Friday, August 17, 2012

Breastfeeding: Third Time's the Charm

I'm passionate about a few things, breastfeeding being one of them. I know it's the perfect super food for babes. I know it's best for mom, best for babe, best for the family, best for the world.
Despite these knowledges, I've never been too successful with breastfeeding. The first few days of nursing Lydia started the same why it did with the first two: latched like a pro, no real issues, nursed all the time.

Nursing Lydia for the first time
And then it started. It always starts with the nipple pain for me. Luckily, this time, it only started on the one side. My right side, to be precise. I got a bleb. Oh it's a real thing, let me assure you. A bleb, or milk blister, is well, what it sounds like. "It occurs when a tiny bit of skin overgrows a milk duct opening and milk backs up behind it." Of course, when baby latches or when you pump, the blister gets a little larger. Sounds painful, right? Let me assure you, it is. I grit my teeth through nursing on that side, but we did fine.

Then it got worse. The bleb was healing just fine, but I got a crack on the underside of the same nipple. Holy crap. I'd rather lose a finger. Seriously. So my best friend/breastfeeding cheerleader brought me a nipple shield to try out. Much better. The initial latch was still painful, but no issue nursing through. I followed each feeding with a little soak in a saline solution and then coconut oil. To my surprise, the crack vanished within a few days of treatment. Of course, it seemed like WEEKS. I'd hand express on that side as well since it didn't seem to me like she was emptying the breast with the shield. With my supply issues, I didn't want to make that worse.

Which brings us to our supply issues. With Esther, I started supplementing at 5 days because she wasn't getting back up to her birth weight and her pediatrician was concerned. Obviously I didn't know any better. With Abigail, I completely switched her to formula at two weeks for two reasons: I could tell she wasn't getting enough and my nipples were SO DAMAGED that I couldn't handle it anymore. In both of these instances, I didn't have the support or resources that I do know. So with Lydia, (at the recommendation of my lactation consultant) I'm taking a tincture called 'More Milk Plus' and another called 'Goat's Rue,' both from  I've also been eating tons of lactation cookies (YUM! I made some myself a few days before Lydia was born, but had two friends lovingly make me some too!). I've been getting lots of rest and eating right (both things I'm not generally great at).  The More Milk Plus has the usual supply boosters in it: fenugreek, blessed thistle, fennel, and nettle. The Goat's Rue is good for mamas who haven't experienced breast tissue change in pregnancy (I never have). They are both absolutely disgusting, but worth it. I'm hoping, we won't have the same complications we've had in the past with slow weight gain.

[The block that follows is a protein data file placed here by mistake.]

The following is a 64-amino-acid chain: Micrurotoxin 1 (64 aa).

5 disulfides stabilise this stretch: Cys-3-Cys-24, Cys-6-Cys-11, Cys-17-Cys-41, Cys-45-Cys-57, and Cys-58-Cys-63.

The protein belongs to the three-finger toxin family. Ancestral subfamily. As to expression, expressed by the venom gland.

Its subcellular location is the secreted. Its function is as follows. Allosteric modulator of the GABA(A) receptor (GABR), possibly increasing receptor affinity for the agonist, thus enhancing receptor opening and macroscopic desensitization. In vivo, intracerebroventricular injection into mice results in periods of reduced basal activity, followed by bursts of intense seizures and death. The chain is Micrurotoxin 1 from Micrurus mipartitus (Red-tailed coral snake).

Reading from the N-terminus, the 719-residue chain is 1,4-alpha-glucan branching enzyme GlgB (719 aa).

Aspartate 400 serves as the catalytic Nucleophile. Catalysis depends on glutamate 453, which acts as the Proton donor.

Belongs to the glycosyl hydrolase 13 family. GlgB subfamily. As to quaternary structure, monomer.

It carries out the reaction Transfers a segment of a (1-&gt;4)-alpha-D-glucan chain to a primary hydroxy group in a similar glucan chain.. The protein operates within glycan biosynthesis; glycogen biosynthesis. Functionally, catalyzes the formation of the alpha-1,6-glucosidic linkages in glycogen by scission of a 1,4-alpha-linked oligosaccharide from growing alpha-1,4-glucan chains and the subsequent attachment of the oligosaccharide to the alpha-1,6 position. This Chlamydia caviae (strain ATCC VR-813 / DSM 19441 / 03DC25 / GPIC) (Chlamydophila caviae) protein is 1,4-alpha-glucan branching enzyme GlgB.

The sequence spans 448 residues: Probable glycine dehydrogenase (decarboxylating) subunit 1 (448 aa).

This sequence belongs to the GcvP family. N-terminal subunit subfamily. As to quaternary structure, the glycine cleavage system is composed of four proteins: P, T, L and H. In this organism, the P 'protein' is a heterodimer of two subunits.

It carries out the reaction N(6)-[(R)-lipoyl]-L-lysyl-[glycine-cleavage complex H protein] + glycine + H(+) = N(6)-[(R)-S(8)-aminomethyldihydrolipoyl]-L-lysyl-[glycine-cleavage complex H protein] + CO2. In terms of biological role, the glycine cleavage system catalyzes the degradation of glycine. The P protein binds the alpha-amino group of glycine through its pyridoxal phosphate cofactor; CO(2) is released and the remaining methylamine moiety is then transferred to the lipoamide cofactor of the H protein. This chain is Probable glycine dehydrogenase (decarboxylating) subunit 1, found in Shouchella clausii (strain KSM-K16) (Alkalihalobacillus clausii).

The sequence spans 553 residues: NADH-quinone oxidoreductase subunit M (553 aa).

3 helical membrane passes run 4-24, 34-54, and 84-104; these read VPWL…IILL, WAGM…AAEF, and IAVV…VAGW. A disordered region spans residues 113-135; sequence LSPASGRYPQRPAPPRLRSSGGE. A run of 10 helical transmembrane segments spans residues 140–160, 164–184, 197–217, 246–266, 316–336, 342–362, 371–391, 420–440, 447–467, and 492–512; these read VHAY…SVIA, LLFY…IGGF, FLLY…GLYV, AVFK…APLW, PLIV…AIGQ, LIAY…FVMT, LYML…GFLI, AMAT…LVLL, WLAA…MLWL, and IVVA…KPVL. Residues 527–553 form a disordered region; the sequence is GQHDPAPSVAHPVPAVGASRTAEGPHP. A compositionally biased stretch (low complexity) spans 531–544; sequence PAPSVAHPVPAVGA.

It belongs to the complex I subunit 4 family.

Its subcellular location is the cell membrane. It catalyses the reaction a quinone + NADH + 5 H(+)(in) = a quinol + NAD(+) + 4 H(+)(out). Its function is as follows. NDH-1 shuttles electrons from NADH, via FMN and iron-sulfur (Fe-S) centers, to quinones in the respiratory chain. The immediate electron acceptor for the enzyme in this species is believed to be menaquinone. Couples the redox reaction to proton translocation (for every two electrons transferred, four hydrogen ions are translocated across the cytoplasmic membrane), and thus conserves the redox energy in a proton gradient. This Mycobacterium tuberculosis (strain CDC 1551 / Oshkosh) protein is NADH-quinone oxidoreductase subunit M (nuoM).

We've also been seriously working on the latch situation. Lydia's latch definitely has something to be desired. It's pretty shallow. My awesome Lactation Consultant found her to have a tongue tie almost right away. We got in to see an oral surgeon as soon as we could and he confirmed the tie and released it right away. So we're working on positioning and trying to get a better latch down. Even today, the day after her release, her latch is seemingly better! I think most of our issue, however, is that I'm an old dog. I nursed Esther for 6 months and Abigail for 2 weeks - holding both of them incorrectly with no one to say otherwise. So it's very hard for me to relearn my techniques, even though I KNOW it's wrong. So we're working on that. That breastfeeding cheerleader I mentioned made me an awesome pictorial reminder. Everyone needs at least one breastfeeding cheerleader.
Wrong vs Right!
All of that said, let me conclude by saying breastfeeding is worth fighting for. There is so much help and support out there! You just have to find it. Which was my issue with the first two. I had no idea, little knowledgeable support (although the people around me weren't un-supportive) and no clue where to turn.
Even before you give birth, educate yourself and your support team. Your husband can and should be your biggest lifeline. You may also find having a girlfriend that's 'been there, done that' helpful as I have.

Here are some of my favorite supports:
La Leche League - find your local chapter!
Find an International Board Certified Lactation Consultant (IBCLC) - a great online reference
BreastFeeding Inc - a great online
Lactation Cookies!
And books!
The Womanly Art of Breastfeeding
The Nursing Mother's Companion
Breastfeeding Made Simple
Making More Milk
Mother Food

If you should find that you do need supplementation, even for a while, consider breast milk in lieu of formula!
Visit Human Milk 4 Human Babies to find a donor near you!

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